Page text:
Same-sex marriage legal in Oklahoma?
by Robin Dorner
Editor in Chief
Now that the federal government has recognized same-sex marriage, this couple just got ‘legally’ married in their home state of Oklahoma. Well, sort-of.
Jason Pickel and Darren Black Bear are both of Indian Heritage. Between them, they have some blood of the Winnebago, Cherokee, and Cheyenne-Arapaho Tribes.
As a Sovereign Nation separate from the state of Oklahoma, the Cheyenne-Arapaho Tribe performed the wedding.
“At first we called the tribe about marriage about two years ago and were denied because there were no [federal] laws for same-sex marriage,” said Pickel. “However, now the federal government has said marriage is okay, now the tribe can support it.”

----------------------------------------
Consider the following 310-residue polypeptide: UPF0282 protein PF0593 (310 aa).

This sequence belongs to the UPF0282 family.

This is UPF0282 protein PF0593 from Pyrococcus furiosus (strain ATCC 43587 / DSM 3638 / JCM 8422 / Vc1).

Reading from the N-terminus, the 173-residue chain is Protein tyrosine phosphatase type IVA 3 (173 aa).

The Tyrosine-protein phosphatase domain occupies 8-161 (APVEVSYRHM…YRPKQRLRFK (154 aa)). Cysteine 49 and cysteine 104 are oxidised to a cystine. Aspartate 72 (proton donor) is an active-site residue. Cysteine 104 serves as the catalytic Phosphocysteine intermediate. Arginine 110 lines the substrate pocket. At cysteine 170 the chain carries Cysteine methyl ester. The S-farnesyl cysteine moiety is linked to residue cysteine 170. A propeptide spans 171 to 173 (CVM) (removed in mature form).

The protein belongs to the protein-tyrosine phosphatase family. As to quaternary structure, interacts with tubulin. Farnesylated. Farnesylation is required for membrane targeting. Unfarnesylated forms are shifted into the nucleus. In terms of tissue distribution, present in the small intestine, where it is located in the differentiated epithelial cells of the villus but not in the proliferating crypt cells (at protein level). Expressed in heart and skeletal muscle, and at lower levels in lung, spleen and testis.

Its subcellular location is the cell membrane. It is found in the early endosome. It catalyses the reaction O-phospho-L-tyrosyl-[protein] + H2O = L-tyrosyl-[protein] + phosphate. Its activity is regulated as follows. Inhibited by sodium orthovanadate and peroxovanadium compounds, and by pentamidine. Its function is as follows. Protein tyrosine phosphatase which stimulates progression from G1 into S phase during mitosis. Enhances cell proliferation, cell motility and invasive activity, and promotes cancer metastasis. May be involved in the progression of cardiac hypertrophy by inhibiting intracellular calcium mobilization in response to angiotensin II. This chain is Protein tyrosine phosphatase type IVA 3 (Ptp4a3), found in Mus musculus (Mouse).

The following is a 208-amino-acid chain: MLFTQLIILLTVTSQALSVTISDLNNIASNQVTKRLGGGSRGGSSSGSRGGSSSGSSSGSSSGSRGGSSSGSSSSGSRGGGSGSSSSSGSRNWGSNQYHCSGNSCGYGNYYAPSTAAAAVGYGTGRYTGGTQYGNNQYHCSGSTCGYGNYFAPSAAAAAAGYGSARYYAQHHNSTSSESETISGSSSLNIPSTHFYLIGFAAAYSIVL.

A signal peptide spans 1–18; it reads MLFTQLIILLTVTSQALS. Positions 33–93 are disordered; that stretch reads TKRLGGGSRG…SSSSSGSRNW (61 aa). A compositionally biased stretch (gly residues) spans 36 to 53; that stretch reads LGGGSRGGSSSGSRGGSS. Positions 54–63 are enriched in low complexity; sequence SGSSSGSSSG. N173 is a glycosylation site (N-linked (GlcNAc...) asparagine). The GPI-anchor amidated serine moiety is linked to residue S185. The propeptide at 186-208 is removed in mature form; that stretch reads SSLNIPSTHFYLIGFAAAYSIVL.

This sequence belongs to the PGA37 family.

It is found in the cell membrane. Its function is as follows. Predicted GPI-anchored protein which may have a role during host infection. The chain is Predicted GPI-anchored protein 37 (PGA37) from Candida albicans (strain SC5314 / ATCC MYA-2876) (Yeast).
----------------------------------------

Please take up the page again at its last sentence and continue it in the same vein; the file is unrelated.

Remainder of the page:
On Sept 9th the couple found out they would be able to get a marriage license through the tribe for twenty dollars. The two will be legally married this month through the tribe.
December will be nine years that the couple has been together and Pickel said he has been fighting for marriage equality longer than that.
“It has been an eventful eight and a half years together. Darren and I have been waiting on the day we could legally get married,” he added. “After don’t ask don’t tell was repealed we tried to get our marriage license at The Cheyenne & Arapaho Tribe, but we were denied.
“Now that the Federal government has legally recognized marriage, we are happy to announce that we got our marriage license through the tribe.”
Pickel and Black Bear are the second same-sex couple to legally get married within the borders of Oklahoma within the Cheyenne-Arapaho tribe.
“About five years ago we were denied entrance into a hotel because we were gay and now we are able to be married,” Pickel concluded. “Even though equality is not nationwide, we hope that it will happen soon.”
October 10, 2013